The case examined involves 17th and 18th century Montreal. According to Gilles Havard and Cécile Vidal, circa the end of the French regime in the mid-18th century, the urban population living along the Saint Lawrence River had accounted for 20-25 percent of the total population of New France. At that time, Montreal was the second most populated town after Quebec City with 5,000 inhabitants. The planning, development and architectural history of the island and its town have been approached by a number of researchers. However, little research has been conducted in depth on links between foods and spaces. During the French regime, Montreal grew and developed albeit not without obstacles. Its climate was harsh, but milder in comparison to other Canadian settlements, and it enabled life-sustaining agricultural activities; in prosperous times, it even produced surpluses.
To illustrate the interconnections between spaces and foods, this study utilizes a flow chart diagram as well as urban and architectural representation techniques to investigate locations and plots in the town of Montreal. It combines the information found to represent them visually and at different scales through the use of maps, plans, axonometric views and schematic sections, in order to enable readers to project themselves in a context that can no longer be seen or physically experienced.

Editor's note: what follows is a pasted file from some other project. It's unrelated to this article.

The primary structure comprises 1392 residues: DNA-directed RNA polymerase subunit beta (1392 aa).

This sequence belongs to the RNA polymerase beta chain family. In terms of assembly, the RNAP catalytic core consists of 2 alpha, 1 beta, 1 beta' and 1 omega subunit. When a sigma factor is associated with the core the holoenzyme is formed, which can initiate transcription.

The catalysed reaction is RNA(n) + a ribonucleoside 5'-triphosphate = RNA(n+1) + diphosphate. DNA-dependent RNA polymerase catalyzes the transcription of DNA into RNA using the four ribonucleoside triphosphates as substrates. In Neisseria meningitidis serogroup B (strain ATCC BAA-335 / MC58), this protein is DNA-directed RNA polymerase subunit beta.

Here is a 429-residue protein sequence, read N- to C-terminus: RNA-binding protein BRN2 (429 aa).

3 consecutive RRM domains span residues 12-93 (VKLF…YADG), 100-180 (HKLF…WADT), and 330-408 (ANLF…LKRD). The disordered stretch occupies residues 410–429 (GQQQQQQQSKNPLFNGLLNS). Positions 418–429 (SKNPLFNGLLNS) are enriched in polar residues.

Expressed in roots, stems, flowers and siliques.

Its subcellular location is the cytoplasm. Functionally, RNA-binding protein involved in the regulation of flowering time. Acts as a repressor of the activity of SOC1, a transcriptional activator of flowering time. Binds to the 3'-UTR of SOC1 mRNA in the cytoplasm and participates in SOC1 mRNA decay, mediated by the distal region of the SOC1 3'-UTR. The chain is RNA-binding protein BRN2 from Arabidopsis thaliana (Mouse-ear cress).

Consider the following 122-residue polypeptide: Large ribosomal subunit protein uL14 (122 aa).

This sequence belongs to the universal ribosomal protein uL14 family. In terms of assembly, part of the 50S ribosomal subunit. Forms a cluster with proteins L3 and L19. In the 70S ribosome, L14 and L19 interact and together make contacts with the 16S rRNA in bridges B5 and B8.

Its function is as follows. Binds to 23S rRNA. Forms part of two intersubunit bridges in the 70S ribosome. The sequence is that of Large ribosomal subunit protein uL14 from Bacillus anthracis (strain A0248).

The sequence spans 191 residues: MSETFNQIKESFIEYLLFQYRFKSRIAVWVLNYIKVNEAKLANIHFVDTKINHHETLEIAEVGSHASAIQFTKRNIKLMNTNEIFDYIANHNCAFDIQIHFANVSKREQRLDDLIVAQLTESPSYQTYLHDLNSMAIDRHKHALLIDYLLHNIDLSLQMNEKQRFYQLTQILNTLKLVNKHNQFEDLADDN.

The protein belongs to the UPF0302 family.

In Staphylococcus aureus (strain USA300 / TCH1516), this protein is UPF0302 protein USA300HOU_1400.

But how to pursue, identify and reconstruct these linkages in a data-scarce period like 17th and 18th century New France? Architectural drawings related to the surveyed timeframe are scant, not only because little physical evidence remains to this day, but also because depictions were usually authored by engineers and mainly portrayed infrastructure works; the few exceptions showing wealthy homes and religious institutions were researched through the Canada-France Archive database and the Archives nationales d'outre-mer. To fill the gap, this research sought records from travellers’ notes and legal documents compiled by Edouard Z. Massicotte. These include regulations and rules that together help identify common practices affecting cultivated lands and the development of a town and portray measures authorities took to manage them. In addition, this study consulted the Adhémar database, a particularly valuable asset. Its interactive interface assists researchers in reconnecting people to their respective profession at a given time and in locating parcels of land they owned, leased or occupied thereby enabling the reconstruction of a clearer spatial picture of Montreal at that time. This database can be searched through different variables including the production of food in which butchers are recorded. Following this initial step, one can survey in greater detail the parcels associated with these inhabitants, including plot sizes, built areas and, in some cases, material used. This information ultimately permits the quantification of spaces occupied by these artisans. Further, transcribed notarial deeds related to butchers were also consulted through records archived at the Société généalogique canadienne-française. Moreover, a number of historical museums like the Château Ramezay, the Maison Saint-Gabriel, Pointe-à-Callière, the Montréal Museum of Archaeology and History, the Saint Sulpice Seminary in Montréal, the Sisters of Charity of Montreal, and the Musée des Hospitalières de l’Hôtel-Dieu de Montréal were also visited. Finally, the paper also relies on secondary sources, like archeological reports, historical thesis and biographies.